Saturday, December 17

Bush: It depends on what the meaning of "link" is...

As diaried by George10 on Dailykos: In yet another stunning move - the President recently claimed that he never said that Saddam and 9/11 were "Linked".

Senior U.S. officials, including Vice President Dick Cheney, had also warned before the war of possible links between Hussein's government and the planners of the September 11, 2001 attacks on the United States.

Bush acknowledged on Friday there was no evidence of such a link.

"There was no evidence that Saddam Hussein was involved with the attack of 9/11," Bush said. "I've never said that and never made that case prior to going into Iraq."

But he added that he believed the two issues were related even in the absence of direct ties.

"I think they are related in the war on terror because he (Saddam) had terrorist connections. Again, he was a sworn enemy and he'd had weapons of mass destruction, had used them," Bush said.

But it seems if you even do a cursory examination of President Bush's various statements regarding Saddam Hussein and 9/11 a rather different picture emerges.

Bush Discussing Terrorism with Columbian President - 9-25-2002

Q: Mr. President, do you believe that Saddam Hussein is a bigger threat to the United States than al Qaeda?

PRESIDENT BUSH: That's a -- that is an interesting question. I'm trying to think of something humorous to say. (Laughter.) But I can't when I think about al Qaeda and Saddam Hussein. They're both risks, they're both dangerous. The difference, of course, is that al Qaeda likes to hijack governments. Saddam Hussein is a dictator of a government. Al Qaeda hides, Saddam doesn't, but the danger is, is that they work in concert. The danger is, is that al Qaeda becomes an extension of Saddam's madness and his hatred and his capacity to extend weapons of mass destruction around the world.

Both of them need to be dealt with. The war on terror, you can't distinguish between al Qaeda and Saddam when you talk about the war on terror. And so it's a comparison that is -- I can't make because I can't distinguish between the two, because they're both equally as bad, and equally as evil, and equally as destructive.

Bush Discussing Iraq with Congress 9-26-2002

The [Saddam Hussein] regime has long-standing and continuing ties to terrorist organizations. And there are al Qaeda terrorists inside Iraq.

Bush on Iraq, WMD and al Qaeda - 2-06-03

The Iraqi regime has actively and secretly attempted to obtain equipment needed to produce chemical, biological and nuclear weapons. Firsthand witnesses have informed us that Iraq has at least seven mobile factories for the production of biological agents, equipment mounted on trucks and rails to evade discovery. Using these factories, Iraq could produce within just months hundreds of pounds of biological poisons.

The Iraqi regime has acquired and tested the means to deliver weapons of mass destruction. All the world has now seen the footage of an Iraqi Mirage aircraft with a fuel tank modified to spray biological agents over wide areas. Iraq has developed spray devices that could be used on unmanned aerial vehicles with ranges far beyond what is permitted by the Security Council. A UAV launched from a vessel off the American coast could reach hundreds of miles inland."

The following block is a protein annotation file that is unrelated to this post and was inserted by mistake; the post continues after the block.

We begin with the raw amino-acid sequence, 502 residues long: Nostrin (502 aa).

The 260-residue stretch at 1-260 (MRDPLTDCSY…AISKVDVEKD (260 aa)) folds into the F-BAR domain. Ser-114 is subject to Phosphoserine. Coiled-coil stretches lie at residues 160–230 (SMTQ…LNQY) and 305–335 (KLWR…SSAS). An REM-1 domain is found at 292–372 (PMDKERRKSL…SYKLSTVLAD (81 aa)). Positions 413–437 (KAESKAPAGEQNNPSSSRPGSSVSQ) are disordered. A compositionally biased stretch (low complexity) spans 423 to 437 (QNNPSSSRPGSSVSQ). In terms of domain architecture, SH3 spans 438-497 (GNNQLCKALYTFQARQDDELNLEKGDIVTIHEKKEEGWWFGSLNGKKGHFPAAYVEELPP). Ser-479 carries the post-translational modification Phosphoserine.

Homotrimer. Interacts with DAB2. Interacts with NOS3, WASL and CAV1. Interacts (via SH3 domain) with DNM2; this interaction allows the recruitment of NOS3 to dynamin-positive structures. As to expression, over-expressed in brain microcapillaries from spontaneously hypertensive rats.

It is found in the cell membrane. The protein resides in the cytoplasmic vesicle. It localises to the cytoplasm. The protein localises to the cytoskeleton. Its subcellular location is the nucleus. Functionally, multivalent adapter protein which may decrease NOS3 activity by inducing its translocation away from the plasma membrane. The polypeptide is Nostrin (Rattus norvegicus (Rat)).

"One of the greatest dangers we face is that weapons of mass destruction might be passed to terrorists, who would not hesitate to use those weapons. Saddam Hussein has longstanding, direct and continuing ties to terrorist networks. Senior members of Iraqi intelligence and al Qaeda have met at least eight times since the early 1990s. Iraq has sent bomb-making and document forgery experts to work with al Qaeda. Iraq has also provided al Qaeda with chemical and biological weapons training.

We also know that Iraq is harboring a terrorist network, headed by a senior al Qaeda terrorist planner. The network runs a poison and explosive training center in northeast Iraq, and many of its leaders are known to be in Baghdad. The head of this network traveled to Baghdad for medical treatment and stayed for months. Nearly two dozen associates joined him there and have been operating in Baghdad for more than eight months.

Bush Cabinet Meetings - 06-09-03

Q: Sir, is U.S. credibility on the line over weapons of mass destruction in Iraq?

THE PRESIDENT: I'm not exactly sure what that means. I mean, Iraq had a weapons program. Intelligence throughout the decade showed they had a weapons program. I am absolutely convinced with time we'll find out that they did have a weapons program. The credibility of this country is based upon our strong desire to make the world more peaceful and the world is now more peaceful after our decision; the strong desire to make sure free nations are more secure -- our free nations are now more secure; and the strong desire to spread freedom. And the Iraqi people are now free and are learning the habits of freedom and the responsibilities that come with freedom.

I read a report that somehow, you know, that there is no al Qaeda presence in Baghdad. I guess the people who wrote that article forgot about Al Zarqawi's network inside of Baghdad that ordered the killing of a U.S. citizen named Foley. And history will show, history -- time will prove that the United States made the absolute right decision in freeing the people of Iraq from the clutches of Saddam Hussein.